Stock No. : 1262

George Lindsay
London, c1770
Gold pair cases
Verge movement


An excellent quality verge repeater, in gold pair cases, by the Watchmaker to George III.

MOVEMENT : Gilded movement with cylindrical pillars, silver regulator disk, and diamond endstone. Beautifully pierced and engraved balance cock. The movement is signed and numbered (680).

Protected by a removable signed gilt dustcap which is also signed (G. Lindsay, Watchmaker to His Majesty) and numbered as the movement (680). All in very good condition, with just some small scratches to the dustcap. Running and repeating correctly.

DIAL : Fine enamel dial in excellent condition with just one small chip on the edge at 5. Nice 18th century steel beetle and poker hands.

INNER CASE : 22ct gold, with no hallmarks but maker’s mark MF under the bell. Beautifully pierced and engraved throughout. Very good condition. The high dome, bull’s eye, crystal is fine and the bezel snaps shut correctly.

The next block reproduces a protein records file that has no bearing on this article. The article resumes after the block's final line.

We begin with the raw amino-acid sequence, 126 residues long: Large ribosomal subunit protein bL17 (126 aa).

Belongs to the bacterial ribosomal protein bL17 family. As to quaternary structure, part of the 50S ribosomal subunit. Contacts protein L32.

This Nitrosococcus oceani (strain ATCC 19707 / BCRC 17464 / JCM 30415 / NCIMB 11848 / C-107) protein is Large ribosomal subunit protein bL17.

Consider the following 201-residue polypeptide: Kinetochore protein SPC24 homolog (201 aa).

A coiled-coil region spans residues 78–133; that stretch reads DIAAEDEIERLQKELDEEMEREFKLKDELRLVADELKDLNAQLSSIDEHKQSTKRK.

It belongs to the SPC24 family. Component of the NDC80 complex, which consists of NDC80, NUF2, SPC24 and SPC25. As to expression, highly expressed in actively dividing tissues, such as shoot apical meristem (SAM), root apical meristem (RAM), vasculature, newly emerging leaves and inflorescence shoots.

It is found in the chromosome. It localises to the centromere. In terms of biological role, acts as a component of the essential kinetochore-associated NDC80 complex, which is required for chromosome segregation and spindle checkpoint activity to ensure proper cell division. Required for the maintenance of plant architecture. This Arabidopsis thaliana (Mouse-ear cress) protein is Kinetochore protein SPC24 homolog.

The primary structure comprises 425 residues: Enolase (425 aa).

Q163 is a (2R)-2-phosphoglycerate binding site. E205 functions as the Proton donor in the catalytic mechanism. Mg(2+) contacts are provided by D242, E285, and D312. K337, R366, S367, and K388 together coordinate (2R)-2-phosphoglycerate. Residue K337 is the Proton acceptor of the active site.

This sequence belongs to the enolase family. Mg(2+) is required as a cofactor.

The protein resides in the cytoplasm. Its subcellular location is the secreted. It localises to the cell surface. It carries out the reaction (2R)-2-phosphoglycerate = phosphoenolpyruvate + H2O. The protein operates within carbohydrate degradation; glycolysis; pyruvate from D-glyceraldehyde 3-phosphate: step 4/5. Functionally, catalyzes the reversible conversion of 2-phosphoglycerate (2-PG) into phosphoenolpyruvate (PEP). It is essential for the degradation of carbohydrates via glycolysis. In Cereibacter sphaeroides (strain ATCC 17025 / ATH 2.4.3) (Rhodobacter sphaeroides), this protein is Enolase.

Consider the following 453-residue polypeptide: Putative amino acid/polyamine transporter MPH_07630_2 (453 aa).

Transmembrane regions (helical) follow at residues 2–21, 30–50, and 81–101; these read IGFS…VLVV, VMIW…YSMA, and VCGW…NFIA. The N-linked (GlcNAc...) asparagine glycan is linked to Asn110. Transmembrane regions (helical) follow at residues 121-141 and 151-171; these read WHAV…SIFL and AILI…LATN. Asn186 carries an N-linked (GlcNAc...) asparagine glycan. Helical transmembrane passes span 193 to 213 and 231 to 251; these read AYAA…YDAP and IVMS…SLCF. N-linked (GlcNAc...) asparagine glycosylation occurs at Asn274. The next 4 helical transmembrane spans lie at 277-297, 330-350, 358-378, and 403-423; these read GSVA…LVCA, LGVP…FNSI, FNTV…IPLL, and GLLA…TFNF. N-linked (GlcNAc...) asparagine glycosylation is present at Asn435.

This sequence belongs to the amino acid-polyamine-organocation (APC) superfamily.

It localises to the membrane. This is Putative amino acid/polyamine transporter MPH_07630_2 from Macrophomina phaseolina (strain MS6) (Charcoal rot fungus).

The small lever on the bezel at 7 is a ‘pulse piece’ allowing the repeat to be silent but vibrating, by pressing the button during the repeat. This has worn a little short, but still works if pressed in with a pin during the repeat.

The bell is original and has the name ‘Drury’ scratched on it. These were London bell makers throughout the 18th century.

The case maker’s mark MF is probably for Michael Ferron who is listed at Church St., Soho, London from 1769.

OUTER CASE : 22ct gold, again with no hallmarks. The catch and hinge are fine and the bezel snaps shut though gapes a little. The small button on the bezel at 7 allows the pulse lever on the inner case to be pressed.

This case is pierced and engraved, and was originally decorated with blue, green and white enamel, most of which has worn off. On the inside there is a brass disk which has been added, presumably to strengthen the case. There are a few light bruises to the gold, but generally in good condition. The appearance may be improved if the remaining enamel was removed.

George Lindsay is listed at The Strand, London from 1743, until his death in 1776.

He was Watchmaker to George III.